For some reason, the driver opens the back of the truck seemingly for no other reason than to attract creatures. Which he does. We then get a montage of rabbit faces and low growling. Something leaps, and the truck driver screams. He’s dead, Jim.

Jump cut to he next morning and a police car pulls over to where the truck has been left. Interesting police car. There are no markings on it, but it does have two red lights on the roof. I guess the county wasn’t too clear on the concept of unmarked police cars. Deputy Jason (not wearing a hockey mask) looks inside the cab of the truck, then in the back of the truck, then notices all the empty boxes on the ground directly behind the truck—and, finally, the horribly bloody and dismembered driver. I’ve had mornings like that. I guess he is under strict orders to make sure the truck was all right first because the body would have been completely visible from his car as he pulled up.

The deputy must have made a call when we weren’t looking, because another police car pulls up—Sheriff Cody (Paul Fix). “What’s so urgent?” growls the sheriff. Now the deputy is in a fix. The deputy points out the body. “What’d they use on him, an axe?” Why the rabbits didn’t eat the guy is a good question. And if they weren’t going to eat him, why just randomly sever his limbs? For sport? The sheriff then gets a call. “What?!” he barks. “Get the body into town. Get Doc Wilson to do a post on him immediately.” What? They’re going to put a post on him? Oh, I get it, the sheriff’s department has a blog and they’re going to do a blog post about the dead body. Okay. “Looks like we got another one.” That is, Captain Billy’s body had been found, “hacked to pieces.” Maybe it was Steve Hackett.

At the lab, or, more precisely, from what it looks like, a dentist’s waiting room, Dr. Leopold is examining...something through a microscope and waxing poetic about how much you can uncover by looking at things through a microscope. He holds up a damaged aluminum can. “This can was not opened with an axe.” What about a can opener? “Something punctured the metal.” Wow, Quincy’s got nothing on this guy. (I guess I should say the CSI people have nothing on this guy; why dwell in the past...except for the fact that I liked Quincy a lot more than I like CSI.) “The crates on the truck weren’t broken either. They were gnawed.” He then rattles off an entire thesaurus entry for “gnawed.” He also found traces of dried saliva on the cans, the boxes, and the victim. Sheriff Cody then looks through the microscope, sees some red and yellow wriggling ooze, and is satisfied. Was that dried saliva? “What have we got here—vampires?” he growls. “Possibly,” says the medical examiner with a straight face. “The only thing that could have caused this sort of destruction is a saber-toothed tiger. As a matter of fact, a lot of them.” Does he have a lot of data on saber-toothed tiger attacks on delivery trucks? If so, that’s quite a feat, since they’ve been extinct for a few thousand years. Is there some other medical examiner they can consult?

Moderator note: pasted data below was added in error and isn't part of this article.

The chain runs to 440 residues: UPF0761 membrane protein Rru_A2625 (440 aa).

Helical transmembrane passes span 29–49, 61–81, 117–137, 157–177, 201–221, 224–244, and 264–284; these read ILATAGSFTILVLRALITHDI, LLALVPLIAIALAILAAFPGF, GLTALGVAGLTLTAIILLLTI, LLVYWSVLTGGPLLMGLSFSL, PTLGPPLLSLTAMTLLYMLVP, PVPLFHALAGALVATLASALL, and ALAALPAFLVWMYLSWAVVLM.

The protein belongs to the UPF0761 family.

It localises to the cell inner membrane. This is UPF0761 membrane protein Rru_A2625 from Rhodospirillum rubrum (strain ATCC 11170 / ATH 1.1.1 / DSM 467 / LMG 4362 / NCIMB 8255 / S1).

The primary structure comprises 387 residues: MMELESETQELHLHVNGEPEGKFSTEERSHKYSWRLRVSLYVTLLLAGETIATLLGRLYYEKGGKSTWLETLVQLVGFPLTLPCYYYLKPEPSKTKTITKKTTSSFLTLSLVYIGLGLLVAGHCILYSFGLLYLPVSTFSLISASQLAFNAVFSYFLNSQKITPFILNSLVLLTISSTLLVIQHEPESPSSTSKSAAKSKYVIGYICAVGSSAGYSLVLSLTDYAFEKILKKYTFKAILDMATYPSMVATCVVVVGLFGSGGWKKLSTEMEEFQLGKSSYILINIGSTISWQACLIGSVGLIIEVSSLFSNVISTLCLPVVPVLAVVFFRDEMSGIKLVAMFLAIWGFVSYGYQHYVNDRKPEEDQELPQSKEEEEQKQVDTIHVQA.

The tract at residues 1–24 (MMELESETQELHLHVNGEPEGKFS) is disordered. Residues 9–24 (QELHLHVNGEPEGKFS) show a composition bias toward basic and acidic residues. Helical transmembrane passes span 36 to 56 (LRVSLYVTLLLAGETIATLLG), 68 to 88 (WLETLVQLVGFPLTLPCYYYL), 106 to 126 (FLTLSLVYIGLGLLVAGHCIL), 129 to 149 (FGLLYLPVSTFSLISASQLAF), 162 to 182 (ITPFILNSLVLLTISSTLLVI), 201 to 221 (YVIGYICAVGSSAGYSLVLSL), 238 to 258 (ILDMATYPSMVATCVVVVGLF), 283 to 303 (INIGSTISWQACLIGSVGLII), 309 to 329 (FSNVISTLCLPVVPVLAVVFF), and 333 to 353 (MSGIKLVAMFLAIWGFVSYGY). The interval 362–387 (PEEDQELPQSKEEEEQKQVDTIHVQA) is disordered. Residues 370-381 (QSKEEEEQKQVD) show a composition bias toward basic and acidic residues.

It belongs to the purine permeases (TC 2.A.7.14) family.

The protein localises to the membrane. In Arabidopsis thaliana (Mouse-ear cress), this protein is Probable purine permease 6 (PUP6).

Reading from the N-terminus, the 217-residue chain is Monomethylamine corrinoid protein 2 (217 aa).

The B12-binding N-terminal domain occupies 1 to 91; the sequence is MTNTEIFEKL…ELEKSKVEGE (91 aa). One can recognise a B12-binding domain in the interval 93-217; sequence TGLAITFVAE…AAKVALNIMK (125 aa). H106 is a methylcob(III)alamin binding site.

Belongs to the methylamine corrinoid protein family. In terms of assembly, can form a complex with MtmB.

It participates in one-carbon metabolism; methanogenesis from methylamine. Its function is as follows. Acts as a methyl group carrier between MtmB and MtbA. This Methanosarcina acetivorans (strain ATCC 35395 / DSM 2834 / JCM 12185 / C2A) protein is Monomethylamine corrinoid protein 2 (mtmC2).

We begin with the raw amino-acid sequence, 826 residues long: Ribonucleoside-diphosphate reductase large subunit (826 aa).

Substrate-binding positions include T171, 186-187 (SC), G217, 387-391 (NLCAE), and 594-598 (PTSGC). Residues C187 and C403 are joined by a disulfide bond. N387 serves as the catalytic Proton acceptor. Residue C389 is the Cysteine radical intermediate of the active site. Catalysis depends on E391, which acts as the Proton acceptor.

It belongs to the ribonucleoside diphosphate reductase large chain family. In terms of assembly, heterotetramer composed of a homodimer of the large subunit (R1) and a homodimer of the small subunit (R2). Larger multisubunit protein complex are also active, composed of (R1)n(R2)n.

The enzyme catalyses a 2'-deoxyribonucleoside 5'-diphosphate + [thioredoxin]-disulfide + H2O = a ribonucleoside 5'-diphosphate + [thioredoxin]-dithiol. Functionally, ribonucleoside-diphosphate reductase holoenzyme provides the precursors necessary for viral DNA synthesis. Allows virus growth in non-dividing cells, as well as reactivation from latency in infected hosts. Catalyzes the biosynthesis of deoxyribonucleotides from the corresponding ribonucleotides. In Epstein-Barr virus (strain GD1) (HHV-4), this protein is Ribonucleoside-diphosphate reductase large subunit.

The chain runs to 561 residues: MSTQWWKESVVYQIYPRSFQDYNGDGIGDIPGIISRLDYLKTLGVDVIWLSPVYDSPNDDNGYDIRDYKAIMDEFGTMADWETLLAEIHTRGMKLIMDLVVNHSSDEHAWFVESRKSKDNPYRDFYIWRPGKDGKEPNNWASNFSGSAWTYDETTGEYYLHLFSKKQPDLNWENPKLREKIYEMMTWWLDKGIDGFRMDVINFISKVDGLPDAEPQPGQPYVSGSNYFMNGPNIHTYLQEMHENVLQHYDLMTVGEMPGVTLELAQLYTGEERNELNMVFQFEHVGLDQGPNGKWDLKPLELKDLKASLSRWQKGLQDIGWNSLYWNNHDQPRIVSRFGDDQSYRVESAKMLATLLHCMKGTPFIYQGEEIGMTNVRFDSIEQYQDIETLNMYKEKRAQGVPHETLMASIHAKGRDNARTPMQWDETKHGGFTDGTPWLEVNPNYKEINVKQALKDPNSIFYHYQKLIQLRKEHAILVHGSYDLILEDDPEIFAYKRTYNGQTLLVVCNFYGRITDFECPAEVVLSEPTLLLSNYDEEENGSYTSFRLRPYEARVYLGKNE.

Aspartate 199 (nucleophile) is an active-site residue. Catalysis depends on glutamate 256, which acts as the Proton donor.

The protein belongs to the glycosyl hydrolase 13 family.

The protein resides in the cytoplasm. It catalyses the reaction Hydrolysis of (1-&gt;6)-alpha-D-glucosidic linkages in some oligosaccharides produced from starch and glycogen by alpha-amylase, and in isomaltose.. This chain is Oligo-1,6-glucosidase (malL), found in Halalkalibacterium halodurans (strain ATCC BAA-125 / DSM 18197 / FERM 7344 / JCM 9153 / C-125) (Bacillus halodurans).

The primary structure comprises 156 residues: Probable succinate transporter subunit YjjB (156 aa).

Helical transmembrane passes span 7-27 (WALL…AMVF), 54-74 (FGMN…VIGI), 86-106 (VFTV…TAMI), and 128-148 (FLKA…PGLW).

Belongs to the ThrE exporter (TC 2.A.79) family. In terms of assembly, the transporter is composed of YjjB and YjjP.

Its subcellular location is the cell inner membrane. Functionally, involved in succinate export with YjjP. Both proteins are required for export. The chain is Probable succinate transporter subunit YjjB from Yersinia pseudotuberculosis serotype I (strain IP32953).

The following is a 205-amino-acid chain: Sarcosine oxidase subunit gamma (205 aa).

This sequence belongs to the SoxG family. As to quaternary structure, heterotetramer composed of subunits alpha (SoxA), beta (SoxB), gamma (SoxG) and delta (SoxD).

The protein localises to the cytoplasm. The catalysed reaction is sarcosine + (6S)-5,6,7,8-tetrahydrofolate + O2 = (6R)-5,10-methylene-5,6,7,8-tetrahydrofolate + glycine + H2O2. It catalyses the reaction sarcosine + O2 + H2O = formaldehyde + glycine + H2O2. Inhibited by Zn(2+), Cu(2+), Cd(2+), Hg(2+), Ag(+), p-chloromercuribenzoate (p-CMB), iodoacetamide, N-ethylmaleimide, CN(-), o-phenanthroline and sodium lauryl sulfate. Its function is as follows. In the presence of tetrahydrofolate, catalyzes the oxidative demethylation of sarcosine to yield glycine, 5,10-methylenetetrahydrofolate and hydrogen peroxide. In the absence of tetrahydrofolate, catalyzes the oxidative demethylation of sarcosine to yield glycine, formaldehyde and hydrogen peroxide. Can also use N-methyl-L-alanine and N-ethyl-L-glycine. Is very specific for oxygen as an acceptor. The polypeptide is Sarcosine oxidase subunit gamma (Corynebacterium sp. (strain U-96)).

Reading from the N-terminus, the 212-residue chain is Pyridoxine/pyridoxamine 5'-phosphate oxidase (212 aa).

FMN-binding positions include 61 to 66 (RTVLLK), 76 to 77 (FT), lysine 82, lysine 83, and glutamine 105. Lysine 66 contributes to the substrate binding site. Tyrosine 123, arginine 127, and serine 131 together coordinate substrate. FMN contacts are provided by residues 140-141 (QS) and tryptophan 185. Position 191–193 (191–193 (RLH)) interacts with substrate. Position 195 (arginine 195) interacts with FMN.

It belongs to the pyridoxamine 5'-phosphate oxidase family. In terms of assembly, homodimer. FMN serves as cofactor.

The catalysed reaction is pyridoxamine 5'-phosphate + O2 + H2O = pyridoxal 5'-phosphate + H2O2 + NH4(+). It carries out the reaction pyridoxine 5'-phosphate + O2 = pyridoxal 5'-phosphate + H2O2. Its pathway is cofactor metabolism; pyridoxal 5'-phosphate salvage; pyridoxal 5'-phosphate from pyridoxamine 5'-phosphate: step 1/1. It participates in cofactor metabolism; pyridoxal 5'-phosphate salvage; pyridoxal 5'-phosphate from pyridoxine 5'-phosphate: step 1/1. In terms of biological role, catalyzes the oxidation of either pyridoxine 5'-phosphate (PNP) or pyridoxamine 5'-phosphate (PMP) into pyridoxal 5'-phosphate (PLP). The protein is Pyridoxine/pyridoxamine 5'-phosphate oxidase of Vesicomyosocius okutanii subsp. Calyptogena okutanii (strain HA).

Meanwhile, another cop radios in from some picnic grounds, where a family of four has been “horribly mutilated.” They’re dead, Jim. We’ve all had family outings like that. We then pan slowly over the bloody corpses—and again the bodies are simply smeared with red paint. Why didn’t the rabbits eat them? Did they prefer the potato salad?

Back at the Ajo State College and Delicatessen, The Bennetts and president Clark are conferring with Dr. Dirkson, who has been studying abnormalities and birth defects all his life—“which comes pretty close to home for me,” he says. That explains the hair. Says Roy, “Rabbits as big and as ferocious as wolves? That’s inconceivable.” This explanation should be good. Says Dr. Dirkson, “The genetic code for every living thing is contained in each cell of that organism.” No, it’s not. What about red blood cells, which lack nuclei? “Assuming we introduced defective cells into that one rabbit, it’s conceivable that we could have created the seeds for a mutated species.” Roy finds this inconceivable. Now wait a minute—wasn’t this his entire plan for getting rid of the rabbits in the first place, introducing genetic mutations that could then be passed along to other rabbits? And wasn’t he remarking earlier that he noticed the rabbits getting bigger? “It’s just too hard to believe and I won’t until I see one.” Heh. Wait a few minutes. “All we have to go on is what Amanda had to say.” Maybe she sees Harvey. It is suggested that the sheriff be notified, but Bones, I mean Clark, thinks a cover up would be a better idea. “Can you imagine the kind of sensational publicity that would bring down on the university if it became generally known?” Dammit, Jim, I’m a college president, not a scientist! (You knew that was coming.) I think your college’s reputation is far more endangered by hiring professors who don’t actually know anything about their field of study.